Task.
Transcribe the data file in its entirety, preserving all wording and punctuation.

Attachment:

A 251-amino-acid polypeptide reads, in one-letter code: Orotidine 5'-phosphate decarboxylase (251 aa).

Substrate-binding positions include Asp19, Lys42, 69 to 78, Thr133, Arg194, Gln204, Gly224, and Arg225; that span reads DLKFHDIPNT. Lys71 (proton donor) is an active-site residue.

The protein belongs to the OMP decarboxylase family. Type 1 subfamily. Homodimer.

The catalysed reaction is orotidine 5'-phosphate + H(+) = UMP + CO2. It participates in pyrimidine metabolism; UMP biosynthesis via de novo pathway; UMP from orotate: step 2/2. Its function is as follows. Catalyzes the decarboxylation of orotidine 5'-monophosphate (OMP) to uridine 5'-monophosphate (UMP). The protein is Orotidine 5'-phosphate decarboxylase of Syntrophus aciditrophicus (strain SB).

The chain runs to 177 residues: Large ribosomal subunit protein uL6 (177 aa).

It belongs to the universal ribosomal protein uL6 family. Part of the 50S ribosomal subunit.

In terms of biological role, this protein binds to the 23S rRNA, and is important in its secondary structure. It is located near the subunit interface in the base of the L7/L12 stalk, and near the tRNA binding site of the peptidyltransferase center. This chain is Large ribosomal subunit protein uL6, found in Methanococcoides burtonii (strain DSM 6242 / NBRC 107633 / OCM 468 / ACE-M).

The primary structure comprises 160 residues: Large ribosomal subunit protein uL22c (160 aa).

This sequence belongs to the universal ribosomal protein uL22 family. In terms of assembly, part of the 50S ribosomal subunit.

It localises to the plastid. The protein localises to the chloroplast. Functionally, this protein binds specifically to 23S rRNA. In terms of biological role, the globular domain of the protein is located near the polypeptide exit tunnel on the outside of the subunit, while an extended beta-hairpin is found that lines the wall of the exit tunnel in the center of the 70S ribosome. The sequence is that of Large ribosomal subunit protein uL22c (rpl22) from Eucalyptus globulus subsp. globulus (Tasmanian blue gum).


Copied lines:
A 251-amino-acid polypeptide reads, in one-letter code: Orotidine 5'-phosphate decarboxylase (251 aa).

Substrate-binding positions include Asp19, Lys42, 69 to 78, Thr133, Arg194, Gln204, Gly224, and Arg225; that span reads DLKFHDIPNT. Lys71 (proton donor) is an active-site residue.

The protein belongs to the OMP decarboxylase family. Type 1 subfamily. Homodimer.

The catalysed reaction is orotidine 5'-phosphate + H(+) = UMP + CO2. It participates in pyrimidine metabolism; UMP biosynthesis via de novo pathway; UMP from orotate: step 2/2. Its function is as follows. Catalyzes the decarboxylation of orotidine 5'-monophosphate (OMP) to uridine 5'-monophosphate (UMP). The protein is Orotidine 5'-phosphate decarboxylase of Syntrophus aciditrophicus (strain SB).

The chain runs to 177 residues: Large ribosomal subunit protein uL6 (177 aa).

It belongs to the universal ribosomal protein uL6 family. Part of the 50S ribosomal subunit.

In terms of biological role, this protein binds to the 23S rRNA, and is important in its secondary structure. It is located near the subunit interface in the base of the L7/L12 stalk, and near the tRNA binding site of the peptidyltransferase center. This chain is Large ribosomal subunit protein uL6, found in Methanococcoides burtonii (strain DSM 6242 / NBRC 107633 / OCM 468 / ACE-M).

The primary structure comprises 160 residues: Large ribosomal subunit protein uL22c (160 aa).

This sequence belongs to the universal ribosomal protein uL22 family. In terms of assembly, part of the 50S ribosomal subunit.

It localises to the plastid. The protein localises to the chloroplast. Functionally, this protein binds specifically to 23S rRNA. In terms of biological role, the globular domain of the protein is located near the polypeptide exit tunnel on the outside of the subunit, while an extended beta-hairpin is found that lines the wall of the exit tunnel in the center of the 70S ribosome. The sequence is that of Large ribosomal subunit protein uL22c (rpl22) from Eucalyptus globulus subsp. globulus (Tasmanian blue gum).